“Goodbye, Things”. Everything started with this book.
In March, I went back to Vietnam and enjoyed spring vacation with my family. During this vacation, I spent most of my time reading books.
One day my dad mentioned a book that he was reading, called “Goodbye, Things”. He said that the author of this book decided to discard most of the things that are unnecessary for his daily life. I borrowed that book and spent a whole day to finish the book. Sasaki Fumio, the author, mentioned a concept that I have never heard of: “Minimalism”.
“Minimalism” started from the word “Minimal”.
Minimal = as small as possible, simple. Minimal can be used not only for things but also for morale, such as human relationships or tasks.
The book written by Fumio emphasized minimalism in terms of discarding things. He said that we can live happier with fewer items inside the house.
I looked at the picture of his house. It was too empty. There was nothing on the floor. Only when the night comes, he will take his futon (Japanese mattress) out, then put it back into the closet after he woke up. I can’t live like that, but at least, thanks to him, I started to take an interested in minimalism life.
I realized that somehow, I had been a guy who prefers the minimalist style for a long time. Since I came to Japan, I always buy simple style clothes from Uniqlo. I also love IKEA and MUJI interiors. However, I didn’t know about a term called “minimalism”. Until when I read the book that dad gave me, I shout out “This is the keyword that I have been looking for!”.
The Second Book
I decided that after coming back to Japan, I will change my room, from discarding to tidying. I even thought about buying new interiors. In “Goodbye, Things”, the author stated 55 tips for beginners to say goodbye to things. However, I felt that this is not enough to help me gain a certain knowledge about discarding as well as tidying up. Then, when I was walking inside the bookstore next to my familiar Starbucks, I saw a book called “The-Life Changing Magic of Tidying Up” by Kondo Marie.
I grabbed the book right away and read it for the whole time when I was sitting at Starbucks. Kondo Marie is a professional organizing consultant. She loves to tidy up since she was five. She said “our parents usually tell us to clean to room, but they don’t actually teach us how. They might not even learn to tidy up properly when they were kids”. She also emphasized that it is important to discard things before starting to tidy up the room. This is somehow connected to the first book written by Fumio that I read before.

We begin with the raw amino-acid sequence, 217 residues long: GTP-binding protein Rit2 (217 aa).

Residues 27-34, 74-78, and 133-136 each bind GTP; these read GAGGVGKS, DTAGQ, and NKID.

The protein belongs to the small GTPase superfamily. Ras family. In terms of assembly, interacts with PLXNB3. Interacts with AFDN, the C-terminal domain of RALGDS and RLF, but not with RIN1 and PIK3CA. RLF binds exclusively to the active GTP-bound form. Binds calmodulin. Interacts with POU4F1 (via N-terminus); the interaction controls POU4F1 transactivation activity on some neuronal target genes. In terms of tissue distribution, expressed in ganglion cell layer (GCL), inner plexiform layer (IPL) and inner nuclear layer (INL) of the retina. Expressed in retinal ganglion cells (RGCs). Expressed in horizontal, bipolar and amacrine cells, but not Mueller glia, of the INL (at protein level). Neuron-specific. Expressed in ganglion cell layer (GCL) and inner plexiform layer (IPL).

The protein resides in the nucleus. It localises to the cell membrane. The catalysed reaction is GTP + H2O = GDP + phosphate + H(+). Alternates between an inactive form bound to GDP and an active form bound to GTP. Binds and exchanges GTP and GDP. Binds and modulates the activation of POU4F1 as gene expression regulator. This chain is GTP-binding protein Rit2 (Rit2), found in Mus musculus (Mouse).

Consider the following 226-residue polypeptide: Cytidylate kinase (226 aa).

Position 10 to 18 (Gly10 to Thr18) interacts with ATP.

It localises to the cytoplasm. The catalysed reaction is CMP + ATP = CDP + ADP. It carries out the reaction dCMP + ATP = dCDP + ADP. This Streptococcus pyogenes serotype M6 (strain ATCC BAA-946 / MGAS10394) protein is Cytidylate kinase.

“Minimalism”, “Discard” and “Tidy”
Two Japanese books with one concept “minimalism” and two actions “discarding” and “tidying” helped me change my view of the lifestyle. After finished the 2nd book, I started to work on discarding things. I threw away lots of print out papers that I kept from 1st year because I thought I might use it again someday. But I realized that I haven’t touched those papers even once. And just like that, I got rid of many things that are unnecessary for my life.
Although I would only stay in Japan 6 more months (at the time I decided to declutter), I still bought new interior since I wanted to live in a nice clean room with a simple interior to enjoy the real minimalism life. After decluttering my room, I really feel happier
Some people think that they can only achieve minimalism life when they can declutter almost everything like Sasaki Fumio’s room. However, I think each person has their own perspective on minimalism. Therefore, as long as I feel comfortable with my life at the moment, it is good. I don’t need to throw my TV, because I still need it. I still need by dining table beside from studying desk as I want to enjoy my meal in a separate table.
Say goodbye to things is one of many ways to achieve the minimalism life. The real “minimalism life” can be achieved after you decided to simplify almost every aspect of your life, such as your daily tasks, your relationship, etc.
As I said before, I became interested in Minimalism life, hence I decided to read more books to further gain the knowledge about this concept. Here are some books that I’ve read recently: “The Power of Less” by Leo Babauta, “Essentialism” by Greg McKeown or “The Minimalists” by Joshua & Ryan.
I suggest you read two books that I read first, which are “Goodbye, Things” and “The-Life Changing Magic of Tidying Up”. I believe you will have the same reaction as mine, which was “Oh wow this is great! I want to clean up my room ASAP!”.